In most cases, results are normally ready within 7–10 days, but if it’s highly likely you have chlamydia you might start treatment before the results come back.

It’s sensible to get a test if either you or your partner has symptoms of chlamydia (see above), or if a sexual partner tells you they have an STI. It’s also a good idea to get tested if you’ve had unprotected sex with a new partner, or your partner has had unprotected sex with someone else. Likewise, you might want to consider a test if you’ve had protected sex but the condom has split.  

If you have a test for chlamydia less than 2 weeks after you had sex and the result is negative, you may be advised to repeat the test. This is because the infection is not always detected in its early stages.

How to Treat Chlamydia in Men

When the infection is caught early, chlamydia is easy to treat with a short course of antibiotics. Over 95% of people will be cured if they take the antibiotics correctly. The two types of antibiotics most commonly used to treat chlamydia are:

  • Azithromycin: Taken as 2–4 tablets all at once.
  • Doxycycline: Taken as 2 capsules each day for a week.

If your doctor is concerned about complications from chlamydia (see above), they might prescribe a longer course of antibiotics.

You’ll be advised not to have sex until you and your current sexual partner have finished treatment for chlamydia, or until a week after the 1-day treatment. It’s also important to contact any other sexual partners who could have been exposed to infection. A sexual health clinic can help you contact people anonymously, if that’s what you’d prefer.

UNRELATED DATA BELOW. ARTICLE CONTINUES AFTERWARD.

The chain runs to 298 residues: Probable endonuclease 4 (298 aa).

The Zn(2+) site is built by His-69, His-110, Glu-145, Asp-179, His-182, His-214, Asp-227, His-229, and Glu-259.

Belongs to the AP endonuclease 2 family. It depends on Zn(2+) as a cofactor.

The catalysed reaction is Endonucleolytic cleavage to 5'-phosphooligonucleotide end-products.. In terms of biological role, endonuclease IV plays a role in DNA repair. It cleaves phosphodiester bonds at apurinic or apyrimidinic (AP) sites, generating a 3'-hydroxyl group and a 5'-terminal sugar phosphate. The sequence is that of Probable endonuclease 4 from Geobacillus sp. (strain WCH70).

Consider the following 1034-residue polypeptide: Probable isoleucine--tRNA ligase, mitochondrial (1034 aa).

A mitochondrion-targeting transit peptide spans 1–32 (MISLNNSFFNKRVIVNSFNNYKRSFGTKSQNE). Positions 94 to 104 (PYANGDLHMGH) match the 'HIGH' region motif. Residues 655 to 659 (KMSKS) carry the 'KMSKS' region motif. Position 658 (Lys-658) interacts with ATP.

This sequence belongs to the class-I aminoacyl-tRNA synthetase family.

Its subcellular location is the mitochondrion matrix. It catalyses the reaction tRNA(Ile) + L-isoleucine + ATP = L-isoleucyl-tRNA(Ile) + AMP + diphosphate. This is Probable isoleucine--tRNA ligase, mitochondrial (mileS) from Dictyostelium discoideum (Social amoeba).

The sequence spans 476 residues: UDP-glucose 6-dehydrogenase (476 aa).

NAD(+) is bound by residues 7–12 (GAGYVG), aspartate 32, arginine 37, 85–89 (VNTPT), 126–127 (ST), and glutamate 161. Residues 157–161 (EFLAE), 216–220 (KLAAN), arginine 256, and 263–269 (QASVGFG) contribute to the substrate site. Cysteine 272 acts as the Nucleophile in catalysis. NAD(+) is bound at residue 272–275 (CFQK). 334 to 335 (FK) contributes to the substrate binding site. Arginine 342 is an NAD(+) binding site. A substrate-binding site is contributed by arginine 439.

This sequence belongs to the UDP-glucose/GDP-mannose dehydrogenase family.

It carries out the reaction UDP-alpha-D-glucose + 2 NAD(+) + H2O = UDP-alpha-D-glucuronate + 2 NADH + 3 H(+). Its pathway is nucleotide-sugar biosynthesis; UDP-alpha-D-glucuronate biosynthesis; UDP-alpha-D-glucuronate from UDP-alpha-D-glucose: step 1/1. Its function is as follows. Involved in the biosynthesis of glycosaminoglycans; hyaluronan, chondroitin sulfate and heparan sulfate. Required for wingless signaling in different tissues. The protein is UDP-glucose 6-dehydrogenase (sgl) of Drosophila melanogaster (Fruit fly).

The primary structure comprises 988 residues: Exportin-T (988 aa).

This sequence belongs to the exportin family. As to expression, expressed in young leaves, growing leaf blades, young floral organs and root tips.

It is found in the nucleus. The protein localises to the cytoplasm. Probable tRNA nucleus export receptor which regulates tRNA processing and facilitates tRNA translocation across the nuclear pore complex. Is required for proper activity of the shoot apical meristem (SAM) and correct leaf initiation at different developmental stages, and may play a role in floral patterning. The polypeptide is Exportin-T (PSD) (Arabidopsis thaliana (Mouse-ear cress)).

How to Prevent Chlamydia in Men

It’s very common to become reinfected with chlamydia, as the body doesn’t build up immunity after the first infection. There is currently no vaccine for chlamydia, so the only way to protect yourself from becoming infected is to practise safe sex. This is particularly important if you have a new sexual partner and you aren’t aware of their sexual history.

Best practice is to use a condom during vaginal and anal sex, and while performing oral sex on a male partner. You can also use a dam when you perform oral sex on a female partner. The safest option is to avoid sharing sex toys, but if you do share them you can protect yourself by washing them or covering them with a new condom between uses.

Key Takeaways…

If you’re worried you may have chlamydia, it’s best to get tested as soon as possible. That way, you can get the treatment you need while the infection is still easily curable. You’ll also avoid passing chlamydia on to other partners. And, as ever, practising safe sex is the best way to protect yourself and others from becoming infected.

References

  1. NHS – Treatment-Chlamydia: https://www.nhs.uk/conditions/chlamydia/treatment/

  2. NHS – Sexual health information and support: https://www.nhs.uk/service-search/other-services/sexual-health-information-and-support/locationsearch/734

  3. Meenakshi Malhotra, Seema Sood, Anjan Mukherjee, Sumathi Muralidhar and Manju Bala (2013). Genital Chlamydia trachomatis: An update: https://www.ncbi.nlm.nih.gov/pmc/articles/PMC3818592/

  4. Public Health England – Sexually transmitted infections and screening for chlamydia in England, 2018: https://assets.publishing.service.gov.uk/government/uploads/system/uploads/attachment_data/file/806118/hpr1919_stis-ncsp_ann18.pdf

While we've ensured that everything you read on the Health Centre is medically reviewed and approved, information presented here is not intended to be a substitute for professional medical advice, diagnosis, or treatment. It should never be relied upon for specific medical advice. If you have any questions or concerns, please talk to your doctor.